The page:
Debates between John Whittingdale and Christian Matheson during the 2019 Parliament

Channel 4: Privatisation

Debate between John Whittingdale and Christian Matheson
Wednesday 21st July 2021

(3 months, 1 week ago)

Westminster Hall

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Department for Digital, Culture, Media and Sport
Christian Matheson Portrait Christian Matheson
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I am grateful to the right hon. Gentleman for that intervention. I have a presumption against privatising successful public assets, simply because among Conservatives there is an ideological presumption in favour of privatisation. However, if he will bear with me, he may well find that I address that point in my speech—at least, I hope I do.

It may well be right once in a while to review the make-up of Channel 4. However, it seems that the Government have simply presented a done-deal proposal rather than an inclusive and thought-out consultation. The decision to press ahead with the proposal to privatise Channel 4 has surprised many in the industry, as there does not seem to be any solid evidence behind the Government’s proposals. In fact, as we have heard, Channel 4 has just had one of its best financial years on record.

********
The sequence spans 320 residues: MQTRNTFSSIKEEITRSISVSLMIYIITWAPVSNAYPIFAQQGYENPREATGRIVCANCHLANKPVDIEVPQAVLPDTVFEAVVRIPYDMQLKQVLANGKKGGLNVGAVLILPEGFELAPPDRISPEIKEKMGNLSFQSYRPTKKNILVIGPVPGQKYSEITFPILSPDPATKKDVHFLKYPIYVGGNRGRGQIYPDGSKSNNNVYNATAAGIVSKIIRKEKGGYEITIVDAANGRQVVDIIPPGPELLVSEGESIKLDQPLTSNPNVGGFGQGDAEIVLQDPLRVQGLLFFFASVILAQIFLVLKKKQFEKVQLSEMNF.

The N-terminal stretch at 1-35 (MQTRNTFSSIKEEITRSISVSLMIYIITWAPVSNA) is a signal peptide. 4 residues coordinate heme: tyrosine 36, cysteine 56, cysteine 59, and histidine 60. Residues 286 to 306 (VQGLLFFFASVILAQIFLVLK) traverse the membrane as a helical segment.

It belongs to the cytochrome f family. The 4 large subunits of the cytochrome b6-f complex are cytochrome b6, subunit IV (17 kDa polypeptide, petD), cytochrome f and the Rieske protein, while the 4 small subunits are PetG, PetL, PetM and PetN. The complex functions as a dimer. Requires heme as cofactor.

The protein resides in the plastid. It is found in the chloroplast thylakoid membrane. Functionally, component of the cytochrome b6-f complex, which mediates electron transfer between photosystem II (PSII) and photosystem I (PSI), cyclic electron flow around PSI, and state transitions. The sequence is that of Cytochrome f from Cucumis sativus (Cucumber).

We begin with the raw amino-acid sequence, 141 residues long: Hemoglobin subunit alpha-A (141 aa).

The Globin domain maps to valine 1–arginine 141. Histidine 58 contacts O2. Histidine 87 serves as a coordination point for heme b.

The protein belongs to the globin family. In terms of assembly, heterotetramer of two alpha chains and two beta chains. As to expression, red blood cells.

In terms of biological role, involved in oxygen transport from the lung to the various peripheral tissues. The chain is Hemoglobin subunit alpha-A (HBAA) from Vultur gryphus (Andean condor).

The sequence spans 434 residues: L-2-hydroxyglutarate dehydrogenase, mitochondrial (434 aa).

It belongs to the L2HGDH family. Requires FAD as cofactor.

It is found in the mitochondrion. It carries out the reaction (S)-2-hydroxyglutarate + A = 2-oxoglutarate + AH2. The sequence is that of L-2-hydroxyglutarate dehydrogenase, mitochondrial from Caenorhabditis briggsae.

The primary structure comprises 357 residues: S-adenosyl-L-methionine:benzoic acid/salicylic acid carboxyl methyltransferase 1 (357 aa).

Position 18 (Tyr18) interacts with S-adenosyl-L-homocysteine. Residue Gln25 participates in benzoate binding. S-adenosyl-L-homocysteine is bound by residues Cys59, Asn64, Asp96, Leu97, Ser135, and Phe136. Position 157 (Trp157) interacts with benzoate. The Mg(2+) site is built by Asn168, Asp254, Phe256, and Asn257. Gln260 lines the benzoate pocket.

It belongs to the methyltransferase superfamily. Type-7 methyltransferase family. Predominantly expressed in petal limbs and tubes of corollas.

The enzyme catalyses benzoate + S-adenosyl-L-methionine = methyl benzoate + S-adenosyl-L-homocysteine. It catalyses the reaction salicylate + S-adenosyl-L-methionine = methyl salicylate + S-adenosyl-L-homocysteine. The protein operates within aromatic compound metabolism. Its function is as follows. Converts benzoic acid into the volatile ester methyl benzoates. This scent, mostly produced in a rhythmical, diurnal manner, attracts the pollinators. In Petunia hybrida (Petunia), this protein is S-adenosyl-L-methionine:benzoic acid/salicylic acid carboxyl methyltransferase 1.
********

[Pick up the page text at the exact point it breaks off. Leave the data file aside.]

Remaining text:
Many people do not realise that Channel 4 is publicly owned but funds itself almost entirely through advertising, and it reinvests any profits into new British programming. In other words, although it is publicly owned, it does not cost the taxpayer a single penny. When the advertising market dropped last year because of the coronavirus pandemic, the Government saw an opportunity to attack the broadcaster once again. However, despite the hit to advertising spend, Channel 4 has bounced back stronger than ever. It has reported a record £74 million pre-tax surplus and an increase in viewing figures across all its platforms, and it is on track to top £1 billion in revenues for the first time this year. Its streaming viewers are up by 30% on last year, the linear portfolio is up by 4% and there have been 4.2 billion content views on social platforms.